Rio Grande on January 5, [3,] 1864, Major-General Dana leaving the same day for Point Isabel, to embark for Pass Cavallo. Colonel William McE. Dye, commanding post of Brownsville, and on company of the Twentieth Iowa Infantry, on provost-guard duty, were also relieved by General Dana and taken to some point farther up the coast. The troops now occupying this line are a portion of the Second Division, Thirteenth Army Corps, and their position is as follows: The First Brigade, under Colonel Charles Black, of the Thirty-seventh Illinois, is camped half a mile above the town in a bend of the river, the location being very favorable in every respect; the Second Brigade, under Colonel H. Bertram, Twentieth Wisconsin, is quartered in the town; Colonel Bertram also commanding the post of Brownsville.
The cavalry under command of Colonel E. J. Davis, First Texas Cavalry, are camped 1 1/4 miles above the town, in the second bend of the river, two companies of the First Engineers, Corps de Afrique, and two companies of the Sixteenth Regiment, Corps de Afrique, under Major Hamilton, First Engineers, are camped near the First Brigade, and are working upon the fortifications; six companies of the First Engineers, Corps de Afrique, and eight companies of the Sixteenth Regiment, Corps de Afrique, are camped at Point Isabel, under command of Colonel Hodge, First Engineers; two companies of the First Engineers are camped on Brazos Island.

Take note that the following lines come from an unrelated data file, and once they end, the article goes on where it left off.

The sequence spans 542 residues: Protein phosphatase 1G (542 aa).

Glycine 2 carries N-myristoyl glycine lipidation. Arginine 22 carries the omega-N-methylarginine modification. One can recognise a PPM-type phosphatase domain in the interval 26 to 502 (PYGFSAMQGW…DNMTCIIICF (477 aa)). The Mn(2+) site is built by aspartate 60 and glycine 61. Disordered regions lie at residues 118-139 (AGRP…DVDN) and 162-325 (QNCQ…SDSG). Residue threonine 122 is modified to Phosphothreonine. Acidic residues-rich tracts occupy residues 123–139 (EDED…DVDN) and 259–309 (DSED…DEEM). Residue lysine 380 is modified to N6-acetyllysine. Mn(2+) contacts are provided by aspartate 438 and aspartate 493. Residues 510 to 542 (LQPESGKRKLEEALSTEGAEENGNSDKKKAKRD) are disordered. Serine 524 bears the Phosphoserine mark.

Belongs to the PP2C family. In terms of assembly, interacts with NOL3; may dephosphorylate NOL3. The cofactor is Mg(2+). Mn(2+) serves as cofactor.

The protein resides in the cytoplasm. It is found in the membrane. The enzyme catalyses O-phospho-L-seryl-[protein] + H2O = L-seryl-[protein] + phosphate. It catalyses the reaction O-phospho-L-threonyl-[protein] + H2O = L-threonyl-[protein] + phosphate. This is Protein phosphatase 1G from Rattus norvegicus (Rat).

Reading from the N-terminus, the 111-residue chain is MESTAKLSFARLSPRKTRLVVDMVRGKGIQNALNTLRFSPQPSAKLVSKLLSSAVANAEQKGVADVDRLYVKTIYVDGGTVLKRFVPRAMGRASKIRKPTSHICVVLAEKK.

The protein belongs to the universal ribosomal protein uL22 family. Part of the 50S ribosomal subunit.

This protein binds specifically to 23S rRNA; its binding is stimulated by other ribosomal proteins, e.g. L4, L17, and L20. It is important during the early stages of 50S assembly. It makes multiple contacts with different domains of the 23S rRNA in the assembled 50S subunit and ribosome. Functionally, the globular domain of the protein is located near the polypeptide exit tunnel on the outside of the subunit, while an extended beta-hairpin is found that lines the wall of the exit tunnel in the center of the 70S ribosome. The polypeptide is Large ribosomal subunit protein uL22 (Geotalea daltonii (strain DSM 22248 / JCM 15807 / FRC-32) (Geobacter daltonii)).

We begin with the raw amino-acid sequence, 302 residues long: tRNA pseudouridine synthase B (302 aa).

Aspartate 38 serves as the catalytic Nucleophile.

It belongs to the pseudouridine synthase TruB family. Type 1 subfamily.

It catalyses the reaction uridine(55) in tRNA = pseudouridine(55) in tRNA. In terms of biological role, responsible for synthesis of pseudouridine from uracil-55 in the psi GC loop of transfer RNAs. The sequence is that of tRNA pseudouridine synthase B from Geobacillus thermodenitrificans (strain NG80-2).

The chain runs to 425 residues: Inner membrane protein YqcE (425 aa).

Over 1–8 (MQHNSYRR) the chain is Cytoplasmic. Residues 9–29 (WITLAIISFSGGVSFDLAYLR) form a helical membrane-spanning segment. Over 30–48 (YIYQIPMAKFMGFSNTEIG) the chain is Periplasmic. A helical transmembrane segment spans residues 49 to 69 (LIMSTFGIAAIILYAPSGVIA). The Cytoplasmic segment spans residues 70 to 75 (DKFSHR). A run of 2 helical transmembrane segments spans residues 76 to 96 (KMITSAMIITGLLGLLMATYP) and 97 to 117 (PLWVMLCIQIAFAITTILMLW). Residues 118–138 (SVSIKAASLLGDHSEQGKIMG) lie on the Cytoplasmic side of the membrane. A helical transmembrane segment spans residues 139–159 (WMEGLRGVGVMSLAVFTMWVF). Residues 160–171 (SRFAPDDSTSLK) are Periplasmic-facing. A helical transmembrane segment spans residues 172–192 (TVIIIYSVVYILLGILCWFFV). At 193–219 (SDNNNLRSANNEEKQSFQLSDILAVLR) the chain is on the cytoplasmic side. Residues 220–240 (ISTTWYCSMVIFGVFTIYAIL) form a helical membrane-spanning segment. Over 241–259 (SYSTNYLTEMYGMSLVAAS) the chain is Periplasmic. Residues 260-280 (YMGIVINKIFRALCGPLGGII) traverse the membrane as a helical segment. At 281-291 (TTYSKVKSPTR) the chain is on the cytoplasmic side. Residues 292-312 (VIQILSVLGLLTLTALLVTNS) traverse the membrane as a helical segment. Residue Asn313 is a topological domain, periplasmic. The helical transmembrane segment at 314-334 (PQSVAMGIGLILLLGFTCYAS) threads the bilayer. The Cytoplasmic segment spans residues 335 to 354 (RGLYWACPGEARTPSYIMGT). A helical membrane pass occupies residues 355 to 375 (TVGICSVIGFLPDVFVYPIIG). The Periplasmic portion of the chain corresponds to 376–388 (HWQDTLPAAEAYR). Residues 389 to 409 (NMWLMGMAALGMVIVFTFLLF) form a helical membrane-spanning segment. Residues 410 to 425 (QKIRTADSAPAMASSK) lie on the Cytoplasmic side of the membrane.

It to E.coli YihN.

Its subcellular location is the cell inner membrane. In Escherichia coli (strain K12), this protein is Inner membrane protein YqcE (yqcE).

Before leaving New Orleans, I called upon Major D. C. Houston, chief engineer, Department of the Gulf, for his opinion in regard to the fortifications necessary at Brownsville and at the Brazos; from him I learned that orders had been issued to repair Fort Brown, and to construct certain works at Point Isabel and on Brazos Island. I find that Major-General Dana, after carefully examining the site of Fort Brown and other localities, decided to construct new works at a point three-fourths of a mile above Brownsville in preference to repairing Fort Brown, for the following reasons: That the latter work was not large enough to accommodate the garrison and hold the supplies and public property, should it be necessary, at any time after the main body of this force was moved, to withdraw from the town and occupy the fort when threatened by a superior force, and that the supply of water could readily be cut off from Fort Brown by an enterprising enemy.
The new work situated in the first bend of the river, above Fort Brown, was laid out by Captain A. Hoeppner, and consists of several well-built redoubts, connected by rifle-pits, the works extending across the bend, having a front of 600 yards, and inclosing in the rear at least 100 acres of ground. I consider the site much the best in this neighborhood, and the work infinitely superior in every respect to old Fort Brown. There are three guns in position in this work, two 20-pounder Parrotts and one 24-pounder smooth. Captain Hoeppner, who is now in New Orleans, will furnish a plan of the work, with proper details, to Major Houston. The works at Point Isabel consist of a series of rifle-pits, extending from the light-house to a point on the bay 1,000 yards above, and two small redoubts are also being constructed.
The work on Brazos I have not yet seen, but understand that it is a strong work, facing the sea, and mounting two heavy guns. There are no regular outposts held as such by our troops, occasional scouting parties sent north and northwest answering every purpose, the only organized rebel force west of the Nueces River being that of